Microsoft Corp. said Wednesday it has acquired a minority stake in job-listings partner CareerBuilder.com and will use that job-search engine on MSN sites overseas in a bid to capture more of the classified advertising money migrating to the Web.
Reston, Va.-based CareerBuilder has been the exclusive provider of job listings to Microsoft’s MSN Careers site since 2004. The job site’s newspaper industry majority owners use CareerBuilder’s technology for their own online classifieds and have benefited from the site’s U.S. growth as print classified advertising revenue plunged in recent years.
(MSNBC.com is a joint venture of Microsoft and NBC Universal News.)
Microsoft declined to say how much it paid for a 4 percent stake. CareerBuilder said newspaper publishers Gannett Co. and Tribune Co. each hold 40.8 percent of the company, and McClatchy Co. now holds 14.4 percent.
Microsoft’s move from partner to owner is the latest development in a series of linkups between newspaper businesses and the most powerful Web companies, as both industries fight for the growing pool of ad dollars shifting to the Internet.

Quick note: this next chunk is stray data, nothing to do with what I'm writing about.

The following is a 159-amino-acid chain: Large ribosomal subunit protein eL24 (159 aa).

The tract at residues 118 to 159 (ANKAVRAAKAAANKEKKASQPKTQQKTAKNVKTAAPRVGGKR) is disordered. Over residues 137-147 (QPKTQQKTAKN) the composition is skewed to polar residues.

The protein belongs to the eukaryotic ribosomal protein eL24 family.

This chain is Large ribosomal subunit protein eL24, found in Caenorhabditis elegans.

More than 260 U.S. newspapers, including those owned by McClatchy, the nation’s third-biggest publisher based on circulation, have signed on with Yahoo Inc. to sell advertising online, including employment classifieds. Google Inc. has also been working with some of the nation’s largest newspapers to broker print advertising.
CareerBuilder topped the list of “career development” sites with 15.4 million unique visitors in the U.S. in March, according to research group Nielsen/NetRatings. Monster Worldwide Inc., which has also pursued newspaper partnerships this year, followed with 8 million visitors. Yahoo’s HotJobs clocked 5.4 million visitors, the researchers said, but grew 14 percent over last year while CareerBuilder’s U.S. audience slipped 3 percent.
Microsoft is putting a defense in place so CareerBuilder can’t be acquired by Google or someone else, said Rob Enderle, an analyst with the Enderle Group.
Microsoft also said Wednesday it extended its deal to use CareerBuilder content exclusively on MSN until 2013, and it said CareerBuilder will pay $443 million over seven years for the arrangement. Microsoft will also add CareerBuilder content to international MSN sites, mostly in Europe, starting in some countries later this year.
James McClamroch, general manager of business development for MSN, said moving from partner to owner will let Microsoft think longer-term about the fast-growing market of recruitment advertising, which he estimated at $1.6 billion last year.
CareerBuilder, for its part, said the overseas traffic deal will help it expand into new markets.
“Because they’re invested, (it will) help us grow those marketplaces,” said Matt Ferguson, CareerBuilder’s chief executive. Ferguson noted that CareerBuilder advertises on Google, and will continue to do so.
Shares of Microsoft edged up 3 cents to $30.78 Wednesday.